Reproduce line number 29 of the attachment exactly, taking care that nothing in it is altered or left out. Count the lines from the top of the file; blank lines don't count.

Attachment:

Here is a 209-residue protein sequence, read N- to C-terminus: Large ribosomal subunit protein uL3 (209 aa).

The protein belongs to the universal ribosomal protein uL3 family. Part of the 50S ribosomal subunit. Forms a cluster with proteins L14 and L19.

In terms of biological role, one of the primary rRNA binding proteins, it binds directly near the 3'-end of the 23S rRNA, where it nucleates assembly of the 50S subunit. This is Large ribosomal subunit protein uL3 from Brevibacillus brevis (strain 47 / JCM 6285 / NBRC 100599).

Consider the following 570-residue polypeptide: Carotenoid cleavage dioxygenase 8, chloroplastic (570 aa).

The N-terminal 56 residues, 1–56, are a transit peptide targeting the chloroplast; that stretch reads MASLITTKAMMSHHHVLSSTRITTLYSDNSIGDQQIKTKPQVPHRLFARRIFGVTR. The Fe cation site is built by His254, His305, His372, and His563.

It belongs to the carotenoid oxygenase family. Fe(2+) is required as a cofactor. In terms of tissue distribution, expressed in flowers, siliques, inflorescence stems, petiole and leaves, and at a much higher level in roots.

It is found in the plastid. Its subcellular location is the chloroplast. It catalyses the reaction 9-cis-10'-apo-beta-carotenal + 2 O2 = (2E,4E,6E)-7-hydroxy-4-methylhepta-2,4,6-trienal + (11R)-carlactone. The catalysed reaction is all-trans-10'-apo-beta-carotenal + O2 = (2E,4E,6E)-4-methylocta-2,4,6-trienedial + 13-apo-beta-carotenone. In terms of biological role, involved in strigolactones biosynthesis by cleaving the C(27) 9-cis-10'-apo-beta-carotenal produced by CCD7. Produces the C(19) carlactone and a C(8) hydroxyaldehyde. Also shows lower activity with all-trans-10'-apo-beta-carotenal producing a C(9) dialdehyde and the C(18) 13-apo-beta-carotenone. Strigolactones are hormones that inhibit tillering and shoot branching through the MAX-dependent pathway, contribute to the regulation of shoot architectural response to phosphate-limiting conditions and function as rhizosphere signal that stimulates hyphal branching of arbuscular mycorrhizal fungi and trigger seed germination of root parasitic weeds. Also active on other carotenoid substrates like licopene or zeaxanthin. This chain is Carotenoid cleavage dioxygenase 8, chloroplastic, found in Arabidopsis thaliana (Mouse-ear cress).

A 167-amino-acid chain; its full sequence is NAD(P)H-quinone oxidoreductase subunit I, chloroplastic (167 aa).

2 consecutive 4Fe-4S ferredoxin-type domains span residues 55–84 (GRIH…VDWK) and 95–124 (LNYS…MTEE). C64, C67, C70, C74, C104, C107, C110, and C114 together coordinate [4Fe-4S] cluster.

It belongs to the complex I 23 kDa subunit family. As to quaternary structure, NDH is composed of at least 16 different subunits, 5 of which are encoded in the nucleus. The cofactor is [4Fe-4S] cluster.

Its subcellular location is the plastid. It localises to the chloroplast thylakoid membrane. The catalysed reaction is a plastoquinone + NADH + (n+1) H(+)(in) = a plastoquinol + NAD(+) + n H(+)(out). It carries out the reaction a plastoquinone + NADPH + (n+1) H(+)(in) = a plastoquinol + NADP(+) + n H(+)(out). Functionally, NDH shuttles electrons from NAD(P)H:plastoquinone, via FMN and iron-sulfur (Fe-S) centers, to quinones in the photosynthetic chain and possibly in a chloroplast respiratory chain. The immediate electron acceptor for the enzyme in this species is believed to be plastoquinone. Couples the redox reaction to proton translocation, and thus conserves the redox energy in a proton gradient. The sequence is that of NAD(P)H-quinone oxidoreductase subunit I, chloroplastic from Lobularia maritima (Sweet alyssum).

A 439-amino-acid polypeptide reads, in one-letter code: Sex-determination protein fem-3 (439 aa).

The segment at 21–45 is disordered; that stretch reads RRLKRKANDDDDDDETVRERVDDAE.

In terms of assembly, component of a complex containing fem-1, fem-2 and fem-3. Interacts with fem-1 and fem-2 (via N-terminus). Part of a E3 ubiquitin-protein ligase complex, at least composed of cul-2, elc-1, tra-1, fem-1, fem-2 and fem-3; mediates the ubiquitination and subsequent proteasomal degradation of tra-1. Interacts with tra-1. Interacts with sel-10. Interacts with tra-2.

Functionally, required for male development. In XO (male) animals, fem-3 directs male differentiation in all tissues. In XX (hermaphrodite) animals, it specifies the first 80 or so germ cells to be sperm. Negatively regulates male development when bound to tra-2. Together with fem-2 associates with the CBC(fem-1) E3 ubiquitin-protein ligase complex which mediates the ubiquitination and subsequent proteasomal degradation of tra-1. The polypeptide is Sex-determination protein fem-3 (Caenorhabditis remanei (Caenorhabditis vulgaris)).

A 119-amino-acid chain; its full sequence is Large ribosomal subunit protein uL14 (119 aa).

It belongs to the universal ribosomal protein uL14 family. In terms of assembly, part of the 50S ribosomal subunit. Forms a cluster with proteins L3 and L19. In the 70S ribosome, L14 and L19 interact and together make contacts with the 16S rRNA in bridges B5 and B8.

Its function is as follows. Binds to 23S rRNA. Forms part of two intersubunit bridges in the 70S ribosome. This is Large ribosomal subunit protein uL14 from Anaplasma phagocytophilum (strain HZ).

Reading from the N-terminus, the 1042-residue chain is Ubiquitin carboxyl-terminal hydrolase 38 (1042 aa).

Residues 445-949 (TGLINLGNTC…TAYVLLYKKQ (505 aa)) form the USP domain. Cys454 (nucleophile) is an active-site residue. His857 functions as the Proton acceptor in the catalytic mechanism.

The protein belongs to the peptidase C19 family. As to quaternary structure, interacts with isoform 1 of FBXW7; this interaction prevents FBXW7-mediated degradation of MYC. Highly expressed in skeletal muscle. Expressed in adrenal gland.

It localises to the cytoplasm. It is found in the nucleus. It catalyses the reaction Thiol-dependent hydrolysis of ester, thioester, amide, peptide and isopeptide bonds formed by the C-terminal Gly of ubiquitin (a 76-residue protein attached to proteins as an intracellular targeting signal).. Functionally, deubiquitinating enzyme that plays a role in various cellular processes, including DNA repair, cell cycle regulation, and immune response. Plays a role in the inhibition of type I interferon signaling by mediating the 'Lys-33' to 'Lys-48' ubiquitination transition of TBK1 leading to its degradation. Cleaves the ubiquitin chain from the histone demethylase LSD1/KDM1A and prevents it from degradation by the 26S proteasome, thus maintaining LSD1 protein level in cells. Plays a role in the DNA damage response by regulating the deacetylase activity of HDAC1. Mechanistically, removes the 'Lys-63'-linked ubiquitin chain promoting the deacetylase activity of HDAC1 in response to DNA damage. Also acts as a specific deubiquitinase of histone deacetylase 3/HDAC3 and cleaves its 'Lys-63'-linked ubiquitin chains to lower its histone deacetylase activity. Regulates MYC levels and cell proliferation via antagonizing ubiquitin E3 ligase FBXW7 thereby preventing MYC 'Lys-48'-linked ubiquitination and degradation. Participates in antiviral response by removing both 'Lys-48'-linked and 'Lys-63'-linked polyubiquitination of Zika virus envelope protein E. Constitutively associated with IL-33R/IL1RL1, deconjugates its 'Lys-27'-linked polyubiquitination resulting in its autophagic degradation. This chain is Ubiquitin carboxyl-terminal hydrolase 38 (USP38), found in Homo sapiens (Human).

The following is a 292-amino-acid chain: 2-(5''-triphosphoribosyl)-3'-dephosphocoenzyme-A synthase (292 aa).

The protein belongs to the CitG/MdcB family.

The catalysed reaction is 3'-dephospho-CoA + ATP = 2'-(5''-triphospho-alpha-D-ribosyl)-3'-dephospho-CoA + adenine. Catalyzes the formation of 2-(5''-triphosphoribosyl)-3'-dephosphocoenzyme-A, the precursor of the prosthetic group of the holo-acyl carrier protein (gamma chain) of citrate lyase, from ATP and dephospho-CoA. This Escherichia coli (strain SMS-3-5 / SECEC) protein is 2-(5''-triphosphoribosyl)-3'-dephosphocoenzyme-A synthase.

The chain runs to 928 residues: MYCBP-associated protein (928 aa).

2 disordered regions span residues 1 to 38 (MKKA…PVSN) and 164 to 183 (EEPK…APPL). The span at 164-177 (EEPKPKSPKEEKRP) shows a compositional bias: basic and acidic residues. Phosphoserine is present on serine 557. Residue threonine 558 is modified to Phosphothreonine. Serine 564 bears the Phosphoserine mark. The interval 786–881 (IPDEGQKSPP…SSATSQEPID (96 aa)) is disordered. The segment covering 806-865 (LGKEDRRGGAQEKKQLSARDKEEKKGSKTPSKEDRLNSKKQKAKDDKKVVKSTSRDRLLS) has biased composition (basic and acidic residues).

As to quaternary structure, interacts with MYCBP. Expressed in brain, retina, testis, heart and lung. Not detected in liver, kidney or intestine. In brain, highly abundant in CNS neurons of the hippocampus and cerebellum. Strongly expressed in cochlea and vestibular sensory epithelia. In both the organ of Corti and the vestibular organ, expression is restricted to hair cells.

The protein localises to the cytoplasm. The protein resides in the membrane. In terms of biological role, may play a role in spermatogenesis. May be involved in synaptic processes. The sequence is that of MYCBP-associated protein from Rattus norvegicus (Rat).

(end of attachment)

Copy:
The protein localises to the cytoplasm. The protein resides in the membrane. In terms of biological role, may play a role in spermatogenesis. May be involved in synaptic processes. The sequence is that of MYCBP-associated protein from Rattus norvegicus (Rat).